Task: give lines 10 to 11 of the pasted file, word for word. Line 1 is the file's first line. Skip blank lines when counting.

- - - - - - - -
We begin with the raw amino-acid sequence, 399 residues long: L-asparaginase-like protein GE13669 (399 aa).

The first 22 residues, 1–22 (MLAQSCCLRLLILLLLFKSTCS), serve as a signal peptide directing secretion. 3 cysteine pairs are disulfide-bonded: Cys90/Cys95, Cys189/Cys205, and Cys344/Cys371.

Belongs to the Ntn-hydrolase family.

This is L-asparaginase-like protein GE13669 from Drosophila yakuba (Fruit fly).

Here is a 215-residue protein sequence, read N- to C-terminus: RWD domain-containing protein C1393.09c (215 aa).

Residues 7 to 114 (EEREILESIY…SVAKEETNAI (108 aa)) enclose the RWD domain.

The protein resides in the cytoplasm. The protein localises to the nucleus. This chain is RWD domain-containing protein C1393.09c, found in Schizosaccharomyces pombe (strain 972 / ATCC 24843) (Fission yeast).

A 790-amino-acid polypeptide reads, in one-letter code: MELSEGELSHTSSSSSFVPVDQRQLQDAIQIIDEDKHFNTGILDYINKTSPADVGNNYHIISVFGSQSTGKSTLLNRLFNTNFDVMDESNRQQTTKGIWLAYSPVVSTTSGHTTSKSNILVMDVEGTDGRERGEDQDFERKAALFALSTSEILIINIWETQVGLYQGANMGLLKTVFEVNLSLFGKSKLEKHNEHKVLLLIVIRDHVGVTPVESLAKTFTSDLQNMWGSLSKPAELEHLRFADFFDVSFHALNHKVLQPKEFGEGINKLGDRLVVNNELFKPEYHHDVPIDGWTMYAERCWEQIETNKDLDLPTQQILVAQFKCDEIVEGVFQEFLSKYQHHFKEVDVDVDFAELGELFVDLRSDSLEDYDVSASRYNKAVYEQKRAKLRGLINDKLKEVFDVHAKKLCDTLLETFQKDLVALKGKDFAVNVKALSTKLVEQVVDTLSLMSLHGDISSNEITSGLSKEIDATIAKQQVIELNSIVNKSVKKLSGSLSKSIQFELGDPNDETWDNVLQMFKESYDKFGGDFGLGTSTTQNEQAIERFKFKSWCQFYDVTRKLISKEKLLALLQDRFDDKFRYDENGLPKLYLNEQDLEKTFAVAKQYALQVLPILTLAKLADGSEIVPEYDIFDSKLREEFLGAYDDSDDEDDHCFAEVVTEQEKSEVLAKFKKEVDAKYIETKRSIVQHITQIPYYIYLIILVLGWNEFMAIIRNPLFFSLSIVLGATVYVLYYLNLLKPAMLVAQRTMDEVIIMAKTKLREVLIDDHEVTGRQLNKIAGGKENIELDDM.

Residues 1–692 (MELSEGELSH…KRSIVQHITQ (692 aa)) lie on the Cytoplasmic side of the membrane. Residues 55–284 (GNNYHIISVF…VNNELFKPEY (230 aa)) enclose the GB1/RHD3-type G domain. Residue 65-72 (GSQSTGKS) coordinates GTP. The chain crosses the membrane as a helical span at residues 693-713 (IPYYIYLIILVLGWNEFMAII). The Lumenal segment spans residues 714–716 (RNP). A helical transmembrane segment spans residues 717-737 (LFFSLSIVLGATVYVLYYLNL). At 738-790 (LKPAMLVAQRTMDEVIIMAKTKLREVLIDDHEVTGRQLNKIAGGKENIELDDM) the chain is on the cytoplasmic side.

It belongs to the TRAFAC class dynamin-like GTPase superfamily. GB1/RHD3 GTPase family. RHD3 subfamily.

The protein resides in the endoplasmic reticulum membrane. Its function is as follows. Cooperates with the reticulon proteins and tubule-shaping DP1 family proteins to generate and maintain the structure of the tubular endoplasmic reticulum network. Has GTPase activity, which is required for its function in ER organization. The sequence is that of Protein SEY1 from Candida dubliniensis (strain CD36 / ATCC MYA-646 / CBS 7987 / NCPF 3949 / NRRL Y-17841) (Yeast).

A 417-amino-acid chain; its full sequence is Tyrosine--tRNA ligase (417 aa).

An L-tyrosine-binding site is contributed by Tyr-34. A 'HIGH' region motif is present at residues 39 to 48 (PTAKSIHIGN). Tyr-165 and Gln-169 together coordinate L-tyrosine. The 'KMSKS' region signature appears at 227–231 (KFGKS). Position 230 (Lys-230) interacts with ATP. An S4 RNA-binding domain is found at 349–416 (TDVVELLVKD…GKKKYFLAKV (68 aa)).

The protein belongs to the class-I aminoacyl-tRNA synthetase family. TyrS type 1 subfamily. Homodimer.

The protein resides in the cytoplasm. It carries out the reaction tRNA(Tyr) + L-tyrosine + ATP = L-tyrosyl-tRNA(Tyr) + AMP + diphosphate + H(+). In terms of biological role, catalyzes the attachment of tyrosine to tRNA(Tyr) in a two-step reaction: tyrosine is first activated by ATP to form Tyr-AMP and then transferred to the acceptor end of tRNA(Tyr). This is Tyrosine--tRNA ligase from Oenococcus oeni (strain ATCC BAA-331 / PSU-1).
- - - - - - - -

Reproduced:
It belongs to the TRAFAC class dynamin-like GTPase superfamily. GB1/RHD3 GTPase family. RHD3 subfamily.

The protein resides in the endoplasmic reticulum membrane. Its function is as follows. Cooperates with the reticulon proteins and tubule-shaping DP1 family proteins to generate and maintain the structure of the tubular endoplasmic reticulum network. Has GTPase activity, which is required for its function in ER organization. The sequence is that of Protein SEY1 from Candida dubliniensis (strain CD36 / ATCC MYA-646 / CBS 7987 / NCPF 3949 / NRRL Y-17841) (Yeast).